It recently dawned upon me that at the heart of all of the works of Edgar Wright and Simon Pegg, therein lies a straightforward yet touching story of character development amidst the zombies, gunfights and alien invasions. Although this is most glaringly obvious in The World’s End and even their first TV-Sitcom Spaced, I wanted to take some time to have a closer look at their first feature film Shaun of The Dead, a personal favourite of mine.
Before the outbreak of the zombie epidemic, each and every character exhibits this incessant desire for a change of lifestyle, or an improvement of their lifestyle rather than a change of character. Pete wants Ed to move out and keep the flat clean, Lizzie wants to do more exciting things with Shaun and Shaun’s relationship with his mum and (step)dad is almost non-existent: “Perhaps you could bring the flowers you forgot to bring Barbra on mother’s day” – “I was gunna”.
It just seems relatively interesting that the entire establishing of character is executed through showing us what the characters want or need in their lives. From this, we begin to learn who they are as a person. One may argue that this could be a comment on modern society as, with the newer developments of fashion and technology, we seem to define ourselves by what we have and what we want rather than who we actually are as a person. This would then go hand-in-hand with the postmodern approach to filmmaking that Wright and Pegg seem to have, as they lace each of their films with references to popular culture, dark comedy and intertextuality within the Cornetto trilogy.
Anyway, as the zombies (“The… Z-word, don’t say it!”) begin to creep into the suburban streets of London and through Shaun’s front door, notice how his character begins to change rather than his lifestyle. Shaun quickly begins to notice those in his life that are most important to him, despite previous problems they have both experienced. He puts his best friend, his ex-girlfriend, her flat mates, his mother and even his ‘stepdad’ before his own well-being, even to the point of using himself as bait so they can get to safety. Not only this, but he begins to stand up to Ed’s care-free attitude, as he yells at him to ‘Stop telling me to chill out!’ and ‘I’ve spent my entire life sticking my neck out for you and all you ever do is fuck things up… I’m not going to let you do it anymore, Ok?’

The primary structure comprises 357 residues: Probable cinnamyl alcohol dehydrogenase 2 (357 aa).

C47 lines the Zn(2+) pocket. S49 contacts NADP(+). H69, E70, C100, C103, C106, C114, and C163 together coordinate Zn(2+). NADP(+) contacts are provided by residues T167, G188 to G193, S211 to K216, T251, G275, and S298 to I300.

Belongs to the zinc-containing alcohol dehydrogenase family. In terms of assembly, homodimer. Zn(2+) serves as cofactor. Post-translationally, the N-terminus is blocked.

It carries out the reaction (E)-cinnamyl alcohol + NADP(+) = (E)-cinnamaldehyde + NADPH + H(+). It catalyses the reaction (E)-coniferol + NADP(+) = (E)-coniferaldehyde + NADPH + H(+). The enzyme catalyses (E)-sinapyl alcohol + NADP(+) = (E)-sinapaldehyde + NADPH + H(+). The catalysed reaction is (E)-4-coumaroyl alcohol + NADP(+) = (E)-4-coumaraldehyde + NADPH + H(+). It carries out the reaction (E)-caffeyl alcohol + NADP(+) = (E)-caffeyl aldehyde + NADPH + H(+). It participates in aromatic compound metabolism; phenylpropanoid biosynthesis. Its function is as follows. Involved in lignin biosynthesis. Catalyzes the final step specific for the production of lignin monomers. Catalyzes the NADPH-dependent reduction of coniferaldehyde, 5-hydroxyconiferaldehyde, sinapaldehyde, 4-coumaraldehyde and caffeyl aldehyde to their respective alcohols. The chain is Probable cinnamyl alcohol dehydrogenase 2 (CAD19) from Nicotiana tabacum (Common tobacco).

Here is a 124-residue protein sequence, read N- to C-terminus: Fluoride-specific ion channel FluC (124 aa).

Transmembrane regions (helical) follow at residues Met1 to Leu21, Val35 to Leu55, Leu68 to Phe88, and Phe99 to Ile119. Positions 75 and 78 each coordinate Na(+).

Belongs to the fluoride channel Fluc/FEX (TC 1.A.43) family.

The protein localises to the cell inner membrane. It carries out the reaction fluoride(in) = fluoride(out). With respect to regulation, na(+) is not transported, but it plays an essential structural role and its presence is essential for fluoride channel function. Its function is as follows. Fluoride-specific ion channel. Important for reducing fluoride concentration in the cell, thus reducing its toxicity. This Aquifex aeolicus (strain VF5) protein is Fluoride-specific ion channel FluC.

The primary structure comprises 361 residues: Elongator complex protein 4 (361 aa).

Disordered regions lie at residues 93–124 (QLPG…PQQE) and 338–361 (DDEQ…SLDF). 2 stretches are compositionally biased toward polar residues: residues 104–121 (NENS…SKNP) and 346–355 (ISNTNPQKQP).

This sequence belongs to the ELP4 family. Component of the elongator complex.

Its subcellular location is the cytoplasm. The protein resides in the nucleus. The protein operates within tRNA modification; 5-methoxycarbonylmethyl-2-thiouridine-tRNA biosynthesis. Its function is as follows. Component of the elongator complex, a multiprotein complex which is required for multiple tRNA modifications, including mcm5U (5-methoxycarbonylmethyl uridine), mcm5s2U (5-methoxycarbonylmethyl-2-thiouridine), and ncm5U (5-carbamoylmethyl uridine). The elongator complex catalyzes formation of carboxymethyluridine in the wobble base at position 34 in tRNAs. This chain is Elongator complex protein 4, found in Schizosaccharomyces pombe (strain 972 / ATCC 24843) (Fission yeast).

Shaun finally has his moment of reconciliation with Phillip too, accepting him into his family before his death and he confronts his tyrannical flatmate Pete when he yells at his zombie ‘I said leave him alone!’ before shooting his brains out.
By the end of the film, Shaun is a completely new person; he’s the person he was always meant to be but was instead bogged down by everyone’s desire for an improvement of lifestyle.
What the audience would expect is for things to be different after the chaos has died down. We’d expect Shaun and Liz to go on and live a happy life together, perusing new and exciting adventures. Visiting the theatre, going to fancy restaurants – that kind of 21st century suburban life. Yet, Wright and Pegg refuse to conform to this kind of ‘happily-ever-after’ and Shaun and Liz are back at square one. They wake up on a Sunday morning, they plan their day of going to the Winchester and having a roast, and in every possible way their lifestyle hasn’t changed.
But this is the underlying message of Shaun of The Dead: everything you need was right in-front of you. It’s not what you have and what you own that defines you, it’s who you are as a person and who you surround yourself with. At the very end of the film, Shaun and Liz conclude their story right where they belong: with each other. And even Ed ends up where he belongs: the shed.
This, I believe, is where Shaun of the Dead succeeds in its own way of being a postmodern comedy; things don’t really conclude, they just come back full circle. But that’s ok.